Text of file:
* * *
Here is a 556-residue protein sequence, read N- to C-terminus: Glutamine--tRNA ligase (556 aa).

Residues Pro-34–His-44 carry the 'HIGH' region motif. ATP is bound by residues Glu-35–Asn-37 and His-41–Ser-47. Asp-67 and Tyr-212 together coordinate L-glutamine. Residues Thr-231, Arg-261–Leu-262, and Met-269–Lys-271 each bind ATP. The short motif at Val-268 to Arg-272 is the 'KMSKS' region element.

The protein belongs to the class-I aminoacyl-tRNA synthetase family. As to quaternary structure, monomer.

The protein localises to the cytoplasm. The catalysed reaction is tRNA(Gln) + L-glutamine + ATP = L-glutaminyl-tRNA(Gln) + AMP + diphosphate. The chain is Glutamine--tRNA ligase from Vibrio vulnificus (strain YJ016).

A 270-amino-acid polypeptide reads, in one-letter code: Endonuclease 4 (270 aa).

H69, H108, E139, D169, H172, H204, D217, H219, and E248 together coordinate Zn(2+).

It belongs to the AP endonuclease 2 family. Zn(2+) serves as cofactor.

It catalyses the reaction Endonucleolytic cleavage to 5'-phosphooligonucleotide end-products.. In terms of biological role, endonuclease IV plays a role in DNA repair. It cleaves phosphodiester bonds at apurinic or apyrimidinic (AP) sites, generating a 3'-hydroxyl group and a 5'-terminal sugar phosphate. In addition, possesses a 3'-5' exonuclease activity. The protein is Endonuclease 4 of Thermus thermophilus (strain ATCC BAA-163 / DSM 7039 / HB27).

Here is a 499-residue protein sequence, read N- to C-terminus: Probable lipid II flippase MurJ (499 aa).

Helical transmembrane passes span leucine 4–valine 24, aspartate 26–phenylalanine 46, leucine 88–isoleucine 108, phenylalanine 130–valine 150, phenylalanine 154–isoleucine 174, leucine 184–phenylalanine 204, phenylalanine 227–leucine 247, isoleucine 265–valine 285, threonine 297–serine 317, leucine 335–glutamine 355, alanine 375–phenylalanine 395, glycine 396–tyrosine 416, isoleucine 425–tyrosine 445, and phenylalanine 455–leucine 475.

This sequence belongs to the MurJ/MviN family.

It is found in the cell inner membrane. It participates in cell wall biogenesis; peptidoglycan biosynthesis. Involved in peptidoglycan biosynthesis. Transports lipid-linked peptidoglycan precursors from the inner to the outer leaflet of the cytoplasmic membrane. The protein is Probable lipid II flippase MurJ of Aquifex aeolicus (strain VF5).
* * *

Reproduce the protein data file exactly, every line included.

Here is a 556-residue protein sequence, read N- to C-terminus: Glutamine--tRNA ligase (556 aa).

Residues Pro-34–His-44 carry the 'HIGH' region motif. ATP is bound by residues Glu-35–Asn-37 and His-41–Ser-47. Asp-67 and Tyr-212 together coordinate L-glutamine. Residues Thr-231, Arg-261–Leu-262, and Met-269–Lys-271 each bind ATP. The short motif at Val-268 to Arg-272 is the 'KMSKS' region element.

The protein belongs to the class-I aminoacyl-tRNA synthetase family. As to quaternary structure, monomer.

The protein localises to the cytoplasm. The catalysed reaction is tRNA(Gln) + L-glutamine + ATP = L-glutaminyl-tRNA(Gln) + AMP + diphosphate. The chain is Glutamine--tRNA ligase from Vibrio vulnificus (strain YJ016).

A 270-amino-acid polypeptide reads, in one-letter code: Endonuclease 4 (270 aa).

H69, H108, E139, D169, H172, H204, D217, H219, and E248 together coordinate Zn(2+).

It belongs to the AP endonuclease 2 family. Zn(2+) serves as cofactor.

It catalyses the reaction Endonucleolytic cleavage to 5'-phosphooligonucleotide end-products.. In terms of biological role, endonuclease IV plays a role in DNA repair. It cleaves phosphodiester bonds at apurinic or apyrimidinic (AP) sites, generating a 3'-hydroxyl group and a 5'-terminal sugar phosphate. In addition, possesses a 3'-5' exonuclease activity. The protein is Endonuclease 4 of Thermus thermophilus (strain ATCC BAA-163 / DSM 7039 / HB27).

Here is a 499-residue protein sequence, read N- to C-terminus: Probable lipid II flippase MurJ (499 aa).

Helical transmembrane passes span leucine 4–valine 24, aspartate 26–phenylalanine 46, leucine 88–isoleucine 108, phenylalanine 130–valine 150, phenylalanine 154–isoleucine 174, leucine 184–phenylalanine 204, phenylalanine 227–leucine 247, isoleucine 265–valine 285, threonine 297–serine 317, leucine 335–glutamine 355, alanine 375–phenylalanine 395, glycine 396–tyrosine 416, isoleucine 425–tyrosine 445, and phenylalanine 455–leucine 475.

This sequence belongs to the MurJ/MviN family.

It is found in the cell inner membrane. It participates in cell wall biogenesis; peptidoglycan biosynthesis. Involved in peptidoglycan biosynthesis. Transports lipid-linked peptidoglycan precursors from the inner to the outer leaflet of the cytoplasmic membrane. The protein is Probable lipid II flippase MurJ of Aquifex aeolicus (strain VF5).